Mary Schapiro: The woman who 'saved the SEC'

Mary Schapiro (pictured above), Chair of the Securities and Exchange Commission, announced today that she will leave her position.

The head of the government's financial regulation agency is stepping down next month. 

Mary Schapiro, chair of the Securities and Exchange Commission, announced today that she will leave her position after almost four years of service. Schapiro was one of several high ranking bureaucrats widely expected to leave ahead of President Barack Obama's second term. 

In early 2009, Schapiro became the first woman SEC chair. She's been central not only in pursuing those who contributed to the financial crisis, but also in crafting regulations to prevent the next one.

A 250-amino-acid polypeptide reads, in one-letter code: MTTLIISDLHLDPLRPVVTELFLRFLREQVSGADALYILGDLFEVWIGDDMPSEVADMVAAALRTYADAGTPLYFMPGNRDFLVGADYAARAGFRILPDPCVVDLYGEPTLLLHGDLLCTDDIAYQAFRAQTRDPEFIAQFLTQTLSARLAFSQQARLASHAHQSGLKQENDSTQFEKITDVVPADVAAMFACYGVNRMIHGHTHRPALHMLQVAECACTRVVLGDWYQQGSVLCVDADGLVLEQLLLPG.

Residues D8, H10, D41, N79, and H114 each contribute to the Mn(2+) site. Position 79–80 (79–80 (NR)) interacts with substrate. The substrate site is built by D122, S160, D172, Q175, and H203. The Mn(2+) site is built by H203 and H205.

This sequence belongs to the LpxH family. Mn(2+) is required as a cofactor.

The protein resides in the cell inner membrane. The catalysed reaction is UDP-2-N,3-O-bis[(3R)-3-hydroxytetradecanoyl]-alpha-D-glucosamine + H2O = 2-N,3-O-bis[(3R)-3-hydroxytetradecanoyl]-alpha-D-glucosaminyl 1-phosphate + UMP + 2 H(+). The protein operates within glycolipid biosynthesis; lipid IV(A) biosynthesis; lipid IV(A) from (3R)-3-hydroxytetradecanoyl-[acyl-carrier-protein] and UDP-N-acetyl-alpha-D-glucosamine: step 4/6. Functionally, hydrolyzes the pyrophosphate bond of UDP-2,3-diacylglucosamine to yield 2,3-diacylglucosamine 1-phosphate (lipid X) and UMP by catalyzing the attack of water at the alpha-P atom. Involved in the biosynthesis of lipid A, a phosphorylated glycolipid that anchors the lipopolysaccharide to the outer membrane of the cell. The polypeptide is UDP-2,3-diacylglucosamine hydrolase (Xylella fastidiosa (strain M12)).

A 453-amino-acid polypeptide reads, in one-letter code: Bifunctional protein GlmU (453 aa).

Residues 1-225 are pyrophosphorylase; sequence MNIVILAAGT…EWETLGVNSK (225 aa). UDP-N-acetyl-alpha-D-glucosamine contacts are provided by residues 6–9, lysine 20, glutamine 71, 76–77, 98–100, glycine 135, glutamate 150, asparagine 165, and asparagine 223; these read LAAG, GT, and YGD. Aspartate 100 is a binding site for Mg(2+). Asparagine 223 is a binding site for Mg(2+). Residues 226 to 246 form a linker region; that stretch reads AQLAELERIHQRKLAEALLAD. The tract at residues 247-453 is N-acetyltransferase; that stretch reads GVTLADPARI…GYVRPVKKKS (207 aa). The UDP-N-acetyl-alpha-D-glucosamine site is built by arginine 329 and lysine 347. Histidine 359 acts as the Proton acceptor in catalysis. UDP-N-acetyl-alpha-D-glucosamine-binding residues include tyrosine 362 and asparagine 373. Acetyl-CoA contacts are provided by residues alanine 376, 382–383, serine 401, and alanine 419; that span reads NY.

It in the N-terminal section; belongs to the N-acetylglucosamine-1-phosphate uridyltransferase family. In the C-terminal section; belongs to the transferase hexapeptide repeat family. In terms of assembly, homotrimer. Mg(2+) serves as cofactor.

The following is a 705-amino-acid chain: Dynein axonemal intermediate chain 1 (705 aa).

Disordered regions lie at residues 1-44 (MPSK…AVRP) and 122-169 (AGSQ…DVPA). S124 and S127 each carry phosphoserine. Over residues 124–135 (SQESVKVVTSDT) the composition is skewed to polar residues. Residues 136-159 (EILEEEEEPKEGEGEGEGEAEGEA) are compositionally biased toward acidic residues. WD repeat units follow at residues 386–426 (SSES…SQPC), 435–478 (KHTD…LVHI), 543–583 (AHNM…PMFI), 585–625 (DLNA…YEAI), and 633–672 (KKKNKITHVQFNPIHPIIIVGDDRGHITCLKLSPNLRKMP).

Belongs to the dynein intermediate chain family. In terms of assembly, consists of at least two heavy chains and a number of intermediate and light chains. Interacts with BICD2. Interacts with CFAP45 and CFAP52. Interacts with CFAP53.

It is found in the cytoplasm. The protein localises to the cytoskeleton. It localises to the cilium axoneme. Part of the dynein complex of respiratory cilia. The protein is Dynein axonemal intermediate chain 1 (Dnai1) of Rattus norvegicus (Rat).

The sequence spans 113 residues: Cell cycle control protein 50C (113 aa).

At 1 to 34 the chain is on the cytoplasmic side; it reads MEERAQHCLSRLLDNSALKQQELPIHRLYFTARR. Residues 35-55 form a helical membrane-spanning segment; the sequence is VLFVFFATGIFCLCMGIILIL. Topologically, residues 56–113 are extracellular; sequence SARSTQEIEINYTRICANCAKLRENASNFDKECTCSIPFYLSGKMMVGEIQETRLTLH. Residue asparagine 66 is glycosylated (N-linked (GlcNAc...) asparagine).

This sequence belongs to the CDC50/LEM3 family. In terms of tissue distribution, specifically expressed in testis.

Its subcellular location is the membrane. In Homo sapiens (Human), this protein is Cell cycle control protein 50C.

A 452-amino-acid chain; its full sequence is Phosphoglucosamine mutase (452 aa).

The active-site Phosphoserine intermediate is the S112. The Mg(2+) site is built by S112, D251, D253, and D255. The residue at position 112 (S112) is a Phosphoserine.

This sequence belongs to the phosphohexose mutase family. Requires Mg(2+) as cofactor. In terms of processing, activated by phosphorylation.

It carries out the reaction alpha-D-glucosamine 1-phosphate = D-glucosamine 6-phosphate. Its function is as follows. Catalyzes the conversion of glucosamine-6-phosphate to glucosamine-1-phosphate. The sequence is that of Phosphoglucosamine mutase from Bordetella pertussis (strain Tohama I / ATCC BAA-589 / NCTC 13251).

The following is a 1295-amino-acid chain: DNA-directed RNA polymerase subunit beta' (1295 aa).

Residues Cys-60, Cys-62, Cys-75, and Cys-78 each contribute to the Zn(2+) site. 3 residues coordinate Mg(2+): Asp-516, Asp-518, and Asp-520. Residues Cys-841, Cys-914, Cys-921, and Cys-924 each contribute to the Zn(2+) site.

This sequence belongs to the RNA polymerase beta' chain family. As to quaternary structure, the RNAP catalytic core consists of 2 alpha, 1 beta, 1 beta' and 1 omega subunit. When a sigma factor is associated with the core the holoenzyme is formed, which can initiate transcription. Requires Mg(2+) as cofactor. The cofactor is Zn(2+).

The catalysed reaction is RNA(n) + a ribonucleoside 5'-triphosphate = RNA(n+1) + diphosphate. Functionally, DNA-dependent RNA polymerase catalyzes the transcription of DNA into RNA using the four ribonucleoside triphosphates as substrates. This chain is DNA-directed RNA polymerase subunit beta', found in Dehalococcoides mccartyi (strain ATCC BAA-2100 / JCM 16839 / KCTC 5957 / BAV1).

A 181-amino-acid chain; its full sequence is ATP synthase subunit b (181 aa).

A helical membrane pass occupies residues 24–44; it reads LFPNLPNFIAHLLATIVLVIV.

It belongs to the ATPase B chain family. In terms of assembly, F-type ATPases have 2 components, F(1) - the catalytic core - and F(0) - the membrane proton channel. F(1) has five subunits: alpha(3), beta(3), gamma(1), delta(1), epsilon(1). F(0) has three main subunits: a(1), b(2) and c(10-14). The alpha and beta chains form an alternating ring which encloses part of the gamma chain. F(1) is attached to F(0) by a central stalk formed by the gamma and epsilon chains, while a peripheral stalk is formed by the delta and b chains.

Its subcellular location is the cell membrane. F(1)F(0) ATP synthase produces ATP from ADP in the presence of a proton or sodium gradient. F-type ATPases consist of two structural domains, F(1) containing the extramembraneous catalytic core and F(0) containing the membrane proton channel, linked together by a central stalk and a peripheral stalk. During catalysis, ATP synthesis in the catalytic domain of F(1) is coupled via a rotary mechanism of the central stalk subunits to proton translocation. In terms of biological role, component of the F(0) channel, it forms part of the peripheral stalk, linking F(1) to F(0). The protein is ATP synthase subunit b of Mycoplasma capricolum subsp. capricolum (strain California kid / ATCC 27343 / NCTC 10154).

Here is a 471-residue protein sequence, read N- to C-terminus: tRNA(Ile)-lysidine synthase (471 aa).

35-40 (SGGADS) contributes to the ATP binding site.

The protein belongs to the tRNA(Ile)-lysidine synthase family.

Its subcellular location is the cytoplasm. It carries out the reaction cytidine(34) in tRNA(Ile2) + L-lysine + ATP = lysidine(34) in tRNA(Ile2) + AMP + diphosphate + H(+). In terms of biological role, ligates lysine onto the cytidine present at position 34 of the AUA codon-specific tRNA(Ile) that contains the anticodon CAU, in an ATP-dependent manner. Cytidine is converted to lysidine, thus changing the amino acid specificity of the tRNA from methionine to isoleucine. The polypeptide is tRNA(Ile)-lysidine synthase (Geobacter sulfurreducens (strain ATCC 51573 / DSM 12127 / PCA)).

According to Jim Angel, a finance professor at Georgetown, Schapiro had a unique knowledge of the bureaucratic system and of politics.

"When Mary Schapiro arrived as chairman of the SEC, the agency was in the dog house. They had flubbed Madoff, they had flubbed the financial crisis. The SEC was on chopping block," says Jim Angel, a finance professor at Georgetown. 

But, Angel says, Schapiro was able to utilize her political talent and system know-how to regain the trust of Congress, save the SEC, and secure its reputation and funding. 

About the author

David Gura is a senior reporter for Marketplace, based in the Washington, D.C. bureau.


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